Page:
Contagion

Contagion

Sexuality, Disease, and Death in German Idealism and Romanticism
David Farrell Krell
Distribution: World
Publication date: 03/22/1998
Format: Paperback 1 bibliog., 1 index
ISBN: 978-0-253-21170-5
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Description

Krell writes here with a brilliance of style that few other philosophers can match." —John Sallis

Although the Romantic Age is usually thought of as idealizing nature as the source of birth, life, and creativity, David Farrell Krell focuses on the preoccupation of three key German Romantic thinkers—Novalis, Schelling, and Hegel—with nature’s destructive powers—contagion, disease, and death.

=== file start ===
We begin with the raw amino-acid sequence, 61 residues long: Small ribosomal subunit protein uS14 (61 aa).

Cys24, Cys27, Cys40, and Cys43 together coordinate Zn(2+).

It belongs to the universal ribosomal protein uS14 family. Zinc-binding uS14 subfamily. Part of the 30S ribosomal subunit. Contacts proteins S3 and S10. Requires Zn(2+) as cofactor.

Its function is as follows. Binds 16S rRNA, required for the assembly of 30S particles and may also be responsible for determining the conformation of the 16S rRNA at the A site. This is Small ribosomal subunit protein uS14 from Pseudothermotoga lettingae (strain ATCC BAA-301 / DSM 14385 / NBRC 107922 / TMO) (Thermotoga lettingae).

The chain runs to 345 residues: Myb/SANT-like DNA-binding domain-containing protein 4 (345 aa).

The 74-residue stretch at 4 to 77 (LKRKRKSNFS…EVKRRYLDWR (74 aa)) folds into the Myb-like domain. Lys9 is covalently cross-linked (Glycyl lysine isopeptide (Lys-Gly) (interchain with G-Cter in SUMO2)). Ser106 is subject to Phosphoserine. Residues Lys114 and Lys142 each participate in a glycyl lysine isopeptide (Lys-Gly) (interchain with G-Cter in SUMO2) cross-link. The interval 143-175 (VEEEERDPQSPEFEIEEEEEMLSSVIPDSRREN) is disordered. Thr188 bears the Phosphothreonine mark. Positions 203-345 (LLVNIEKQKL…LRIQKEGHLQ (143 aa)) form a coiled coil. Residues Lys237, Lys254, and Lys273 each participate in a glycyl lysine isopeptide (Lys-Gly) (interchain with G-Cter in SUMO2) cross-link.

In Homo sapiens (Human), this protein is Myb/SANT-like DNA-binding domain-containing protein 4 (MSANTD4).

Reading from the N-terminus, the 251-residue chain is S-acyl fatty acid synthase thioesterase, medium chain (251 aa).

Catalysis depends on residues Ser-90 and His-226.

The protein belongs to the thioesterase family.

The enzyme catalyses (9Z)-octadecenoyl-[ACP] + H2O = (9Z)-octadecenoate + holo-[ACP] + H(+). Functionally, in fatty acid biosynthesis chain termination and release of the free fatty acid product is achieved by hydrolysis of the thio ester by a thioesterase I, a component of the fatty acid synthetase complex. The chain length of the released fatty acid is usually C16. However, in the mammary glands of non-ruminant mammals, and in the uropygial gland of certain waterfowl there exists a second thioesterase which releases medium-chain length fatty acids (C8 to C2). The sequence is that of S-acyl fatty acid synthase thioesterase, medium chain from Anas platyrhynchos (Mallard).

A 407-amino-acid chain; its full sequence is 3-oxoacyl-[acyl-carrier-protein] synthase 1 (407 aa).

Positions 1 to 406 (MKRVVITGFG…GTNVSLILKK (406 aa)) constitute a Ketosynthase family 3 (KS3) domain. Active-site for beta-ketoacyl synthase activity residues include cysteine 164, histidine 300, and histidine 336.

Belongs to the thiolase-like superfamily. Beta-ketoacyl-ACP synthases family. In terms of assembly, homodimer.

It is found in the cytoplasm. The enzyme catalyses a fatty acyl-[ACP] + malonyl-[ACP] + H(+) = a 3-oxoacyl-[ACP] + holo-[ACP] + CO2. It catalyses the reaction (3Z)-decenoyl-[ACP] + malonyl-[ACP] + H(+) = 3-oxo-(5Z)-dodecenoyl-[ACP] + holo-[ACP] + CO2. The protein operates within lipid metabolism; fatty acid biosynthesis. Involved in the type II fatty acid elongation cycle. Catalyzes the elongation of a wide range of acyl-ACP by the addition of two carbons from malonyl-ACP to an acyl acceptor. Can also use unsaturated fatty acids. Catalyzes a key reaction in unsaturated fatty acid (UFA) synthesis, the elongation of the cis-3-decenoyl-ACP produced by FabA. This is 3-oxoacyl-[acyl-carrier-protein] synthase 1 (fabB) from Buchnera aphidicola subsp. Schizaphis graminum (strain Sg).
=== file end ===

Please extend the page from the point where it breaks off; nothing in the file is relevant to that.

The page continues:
Author Bio

David Farrell Krell is Professor of Philosophy at DePaul University. Among his books are Infectious Nietzsche, Daimon Life: Heidegger and Life-Philosophy, and Son of Spirit: A Novel.

Reviews

““Krell writes here with a brilliance of style that few other philosophers can match.” —John Sallis Although the Romantic Age is usually thought of as idealizing nature as the source of birth, life, and creativity, David Farrell Krell focuses on the preoccupation of three key German Romantic thinkers—Novalis, Schelling, and Hegel—with nature’s destructive powers—contagion, disease, and death.”

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